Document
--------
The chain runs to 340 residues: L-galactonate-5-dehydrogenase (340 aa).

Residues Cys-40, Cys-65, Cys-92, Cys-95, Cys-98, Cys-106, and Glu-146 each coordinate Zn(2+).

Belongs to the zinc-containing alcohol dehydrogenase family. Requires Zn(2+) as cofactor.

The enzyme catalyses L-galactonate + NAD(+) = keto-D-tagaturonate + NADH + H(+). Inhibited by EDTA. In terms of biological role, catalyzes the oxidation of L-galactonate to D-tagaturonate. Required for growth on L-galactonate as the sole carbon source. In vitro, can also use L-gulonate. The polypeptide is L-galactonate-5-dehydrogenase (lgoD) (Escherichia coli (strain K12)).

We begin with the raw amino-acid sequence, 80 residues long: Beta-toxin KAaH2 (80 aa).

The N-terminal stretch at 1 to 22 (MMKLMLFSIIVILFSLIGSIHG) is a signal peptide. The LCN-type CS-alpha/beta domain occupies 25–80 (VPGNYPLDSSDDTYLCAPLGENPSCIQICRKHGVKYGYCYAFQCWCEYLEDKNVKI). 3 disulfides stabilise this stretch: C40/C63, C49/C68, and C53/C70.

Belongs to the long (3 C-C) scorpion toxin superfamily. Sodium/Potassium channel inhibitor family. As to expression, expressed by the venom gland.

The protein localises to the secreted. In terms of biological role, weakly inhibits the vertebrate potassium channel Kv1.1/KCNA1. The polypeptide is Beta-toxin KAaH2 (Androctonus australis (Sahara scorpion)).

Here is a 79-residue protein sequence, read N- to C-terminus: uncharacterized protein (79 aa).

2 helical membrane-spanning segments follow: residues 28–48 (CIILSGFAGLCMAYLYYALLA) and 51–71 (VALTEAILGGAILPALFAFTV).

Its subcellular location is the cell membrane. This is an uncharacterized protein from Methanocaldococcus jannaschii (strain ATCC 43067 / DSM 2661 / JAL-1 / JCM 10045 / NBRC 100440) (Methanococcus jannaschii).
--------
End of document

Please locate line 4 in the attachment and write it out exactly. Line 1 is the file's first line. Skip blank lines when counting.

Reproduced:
The enzyme catalyses L-galactonate + NAD(+) = keto-D-tagaturonate + NADH + H(+). Inhibited by EDTA. In terms of biological role, catalyzes the oxidation of L-galactonate to D-tagaturonate. Required for growth on L-galactonate as the sole carbon source. In vitro, can also use L-gulonate. The polypeptide is L-galactonate-5-dehydrogenase (lgoD) (Escherichia coli (strain K12)).